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Old 20th November 2004, 06:49 PM   #41
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Originally posted by jamesjung21

But does not accept PayPal...

Grainger is a great company, but very expensive -- it's "kindof" your "just in time" high end hardware store for manufacturers... if you break a belt or fry a motor on a packaging system or die caster you can usually get the replacement from them in an hour or so -- they charge premium prices because they stock everything, and they situate their locations where manufacturers o.e.m.'s are going to need them.
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Old 20th November 2004, 08:51 PM   #42
rdf is offline rdf  Canada
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Originally posted by mjounot
I use Qmax hole punches.... from Princess Auto.
Great tip, thanks!
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Old 22nd November 2004, 06:02 AM   #43
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You might not want to try this, because it can be messy and very noisy, but I've successfully used wood bits to drill holes for octal bases in 1/8" (3mm) thick aluminium.
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Old 22nd November 2004, 09:56 AM   #44
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Do you mean a spade bit? Yeah I've used'em for 3/4" holes but after a few holes and my nerves, had to CHUCK the bit! Burned out a variable speed drill doing that! They're ok for quick and dirty holes. And oh yeah if you attempt this method be sure to wear eye protection!

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Old 25th November 2004, 04:55 AM   #45
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Yes, I suppose you'd call it a spade bit. Like I said, it's messy and noisy. In my 1/8" aluminium chassis, I drilled ten octal-sized holes, 4 miniature-7-pin-sized holes and three fuse-holder-sized holes using spade bits. I then telephoned my wife, apologized for the noise and begged her to come back home.
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Old 25th November 2004, 03:34 PM   #46
Sherman is offline Sherman  United States
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Originally posted by DIAR
Someone here recommended this:
Click the image to open in full size. ...

My thanks to that person. The drill works like a charm!

Believe or not but this drill was excellent for drilling 2 mm aluminum...


I also use a Unibit in my drill press for all sorts of holes in metal, valve sockets, fuse holders, you name it. Works great. I do use emery cloth to remove any burrs and "round" the edge a tad so it isn't so razor like!

I have used that second bit to cut holes in MDF and birch ply for speakers. Take your time, wear a dust mask as well as safety goggles and they work like a charm. Of course speaker holes don't have to be as exact as valve socket holes since the flange usually hides any imperfection. (These days though my plunge router and circle template have mostly replaced that bit so I can do bigger holes and work farther from the edge than allowed by my drill press.)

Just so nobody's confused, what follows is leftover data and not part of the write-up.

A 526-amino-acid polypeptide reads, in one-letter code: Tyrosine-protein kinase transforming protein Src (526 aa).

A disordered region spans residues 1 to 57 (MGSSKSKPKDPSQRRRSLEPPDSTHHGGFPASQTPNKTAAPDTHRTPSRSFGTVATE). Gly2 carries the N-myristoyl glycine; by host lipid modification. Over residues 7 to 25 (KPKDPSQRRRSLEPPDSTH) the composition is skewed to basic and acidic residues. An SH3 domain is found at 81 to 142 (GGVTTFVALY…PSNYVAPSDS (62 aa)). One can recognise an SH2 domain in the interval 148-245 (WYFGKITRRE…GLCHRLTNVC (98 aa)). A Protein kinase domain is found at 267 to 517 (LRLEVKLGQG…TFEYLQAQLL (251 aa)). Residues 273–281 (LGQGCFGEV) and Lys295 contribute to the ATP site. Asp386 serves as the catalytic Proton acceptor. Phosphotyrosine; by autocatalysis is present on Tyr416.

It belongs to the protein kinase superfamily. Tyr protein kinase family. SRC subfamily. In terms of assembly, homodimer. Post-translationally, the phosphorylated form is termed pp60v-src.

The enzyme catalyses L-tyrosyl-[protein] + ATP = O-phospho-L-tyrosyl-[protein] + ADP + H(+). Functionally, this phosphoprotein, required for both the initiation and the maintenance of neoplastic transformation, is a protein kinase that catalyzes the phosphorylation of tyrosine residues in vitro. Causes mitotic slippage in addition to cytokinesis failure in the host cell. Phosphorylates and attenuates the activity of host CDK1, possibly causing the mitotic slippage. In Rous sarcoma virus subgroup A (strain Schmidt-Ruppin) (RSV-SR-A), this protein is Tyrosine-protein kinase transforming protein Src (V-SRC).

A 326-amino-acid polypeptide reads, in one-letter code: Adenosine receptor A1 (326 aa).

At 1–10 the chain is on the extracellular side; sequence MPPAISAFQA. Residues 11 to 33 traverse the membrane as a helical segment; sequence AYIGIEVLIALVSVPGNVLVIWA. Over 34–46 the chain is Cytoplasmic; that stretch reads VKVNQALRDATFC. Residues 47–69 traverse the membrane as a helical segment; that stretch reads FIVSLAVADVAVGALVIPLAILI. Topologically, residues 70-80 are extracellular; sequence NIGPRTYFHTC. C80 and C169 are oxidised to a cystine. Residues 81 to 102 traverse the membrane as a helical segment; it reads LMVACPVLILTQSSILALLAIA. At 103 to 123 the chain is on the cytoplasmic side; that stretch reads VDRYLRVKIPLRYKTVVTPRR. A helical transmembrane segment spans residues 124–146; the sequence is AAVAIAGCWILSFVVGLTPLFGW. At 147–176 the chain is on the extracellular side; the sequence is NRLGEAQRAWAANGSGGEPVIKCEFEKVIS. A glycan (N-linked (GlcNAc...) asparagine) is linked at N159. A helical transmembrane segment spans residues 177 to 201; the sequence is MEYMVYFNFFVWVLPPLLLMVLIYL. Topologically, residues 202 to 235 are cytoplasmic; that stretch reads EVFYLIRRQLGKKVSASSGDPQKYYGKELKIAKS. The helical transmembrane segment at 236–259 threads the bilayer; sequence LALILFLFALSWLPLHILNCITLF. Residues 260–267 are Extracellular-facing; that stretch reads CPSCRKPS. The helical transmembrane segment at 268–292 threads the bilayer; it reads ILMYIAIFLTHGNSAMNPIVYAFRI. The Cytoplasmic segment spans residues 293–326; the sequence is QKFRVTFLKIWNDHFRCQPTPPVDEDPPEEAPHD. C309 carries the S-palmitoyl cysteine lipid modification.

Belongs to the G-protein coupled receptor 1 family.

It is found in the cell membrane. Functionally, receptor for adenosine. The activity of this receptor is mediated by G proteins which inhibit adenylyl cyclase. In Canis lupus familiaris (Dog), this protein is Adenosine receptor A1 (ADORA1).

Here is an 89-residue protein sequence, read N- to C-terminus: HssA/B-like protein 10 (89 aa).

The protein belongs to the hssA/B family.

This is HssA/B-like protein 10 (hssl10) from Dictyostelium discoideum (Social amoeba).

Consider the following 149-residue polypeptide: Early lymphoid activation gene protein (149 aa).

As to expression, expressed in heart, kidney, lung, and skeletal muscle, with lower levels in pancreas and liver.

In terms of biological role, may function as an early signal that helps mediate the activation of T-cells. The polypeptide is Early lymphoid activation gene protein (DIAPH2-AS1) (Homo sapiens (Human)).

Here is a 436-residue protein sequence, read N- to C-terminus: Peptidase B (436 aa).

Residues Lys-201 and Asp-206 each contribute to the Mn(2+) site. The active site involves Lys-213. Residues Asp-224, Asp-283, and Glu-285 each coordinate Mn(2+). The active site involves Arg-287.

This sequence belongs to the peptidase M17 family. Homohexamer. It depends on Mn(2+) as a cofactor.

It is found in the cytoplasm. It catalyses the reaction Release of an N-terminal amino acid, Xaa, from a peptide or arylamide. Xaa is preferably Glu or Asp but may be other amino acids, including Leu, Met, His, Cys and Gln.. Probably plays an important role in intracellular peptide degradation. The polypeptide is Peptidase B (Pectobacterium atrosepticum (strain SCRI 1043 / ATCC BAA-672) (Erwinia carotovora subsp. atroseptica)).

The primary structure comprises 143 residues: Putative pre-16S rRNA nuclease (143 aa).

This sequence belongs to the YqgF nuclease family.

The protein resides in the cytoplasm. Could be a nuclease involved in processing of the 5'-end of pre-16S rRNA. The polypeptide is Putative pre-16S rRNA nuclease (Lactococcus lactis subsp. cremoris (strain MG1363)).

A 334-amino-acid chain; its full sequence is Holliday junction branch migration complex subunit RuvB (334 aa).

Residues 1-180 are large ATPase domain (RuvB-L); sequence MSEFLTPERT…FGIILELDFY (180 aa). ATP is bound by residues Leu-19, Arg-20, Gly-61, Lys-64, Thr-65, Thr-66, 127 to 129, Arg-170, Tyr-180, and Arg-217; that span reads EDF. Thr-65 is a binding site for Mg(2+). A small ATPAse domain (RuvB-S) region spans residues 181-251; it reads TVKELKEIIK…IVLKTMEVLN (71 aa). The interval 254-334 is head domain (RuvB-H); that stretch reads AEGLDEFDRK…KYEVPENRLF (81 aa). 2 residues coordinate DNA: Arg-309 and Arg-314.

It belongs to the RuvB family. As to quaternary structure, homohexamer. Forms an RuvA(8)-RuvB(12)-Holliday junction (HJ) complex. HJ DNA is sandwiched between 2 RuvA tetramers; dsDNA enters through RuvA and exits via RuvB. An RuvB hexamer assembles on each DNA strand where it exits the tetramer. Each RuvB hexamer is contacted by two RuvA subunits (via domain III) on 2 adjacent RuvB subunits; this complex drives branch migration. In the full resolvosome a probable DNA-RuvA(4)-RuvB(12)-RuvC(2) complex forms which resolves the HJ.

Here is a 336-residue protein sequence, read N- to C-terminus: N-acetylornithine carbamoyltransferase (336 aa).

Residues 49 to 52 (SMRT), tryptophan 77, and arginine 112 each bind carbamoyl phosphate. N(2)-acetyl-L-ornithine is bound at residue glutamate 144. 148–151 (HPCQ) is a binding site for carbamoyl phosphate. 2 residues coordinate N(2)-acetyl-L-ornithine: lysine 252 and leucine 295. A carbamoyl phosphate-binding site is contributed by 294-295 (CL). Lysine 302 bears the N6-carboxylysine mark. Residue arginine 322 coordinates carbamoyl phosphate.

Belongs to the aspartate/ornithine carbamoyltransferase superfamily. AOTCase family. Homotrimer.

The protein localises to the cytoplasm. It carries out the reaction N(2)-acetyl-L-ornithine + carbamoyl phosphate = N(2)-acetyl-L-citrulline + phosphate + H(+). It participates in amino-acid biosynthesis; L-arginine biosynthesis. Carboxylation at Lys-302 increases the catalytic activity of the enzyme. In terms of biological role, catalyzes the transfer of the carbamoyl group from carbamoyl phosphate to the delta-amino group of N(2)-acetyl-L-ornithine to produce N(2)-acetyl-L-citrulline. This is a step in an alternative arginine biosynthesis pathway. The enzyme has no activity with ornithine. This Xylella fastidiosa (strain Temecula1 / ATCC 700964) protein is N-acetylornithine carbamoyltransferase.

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Old 3rd December 2004, 07:17 AM   #47
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Use Greenlee punches - there are two punches in their standard set of 8 that exactly fit 7 and 9 pin tube sockets and one that is perfect for octal tube sockets. I've punched hundreds of tube socket holes in aluminum and heavy steel chassis with my Greenlee set since 1965.. I bet you can buy this set of 8 Greenlee punches on eBay for about $25, altho I have not checked that out.

If you are punching a heavy steel chasis, use 30 wt oil on the punch cutting edges and also on the punch threads. Makes the cutting a lot easier, and also will keep your Greenlees going forever!

Another hint is to put the cutter section on the chassis top, to avoid marring it. And use a socket wrench to turn the punch - sure makes it easier..

Happy punching -

Mort Caldwell in West Virginia, USA
Tube circuit building since 1953.. A one tube radio first project
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Old 4th December 2004, 03:54 AM   #48
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I bet you can buy this set of 8 Greenlee punches on eBay for about $25, altho I have not checked that out.
I hope so... But no...
The cheapest one I've seen was $55.

I hate my holesaws making soooooo much noise and inaccurate holes...
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Old 15th May 2005, 08:21 AM   #49
tazzboy is offline tazzboy  United States
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What size hole does the amp input and outputs, eq, bright switch, power and stand-by switches, ground switch, ect have to be?

Plus what are the measurement for the Power Transfomer, Output transformer, Chock, and Reverb?
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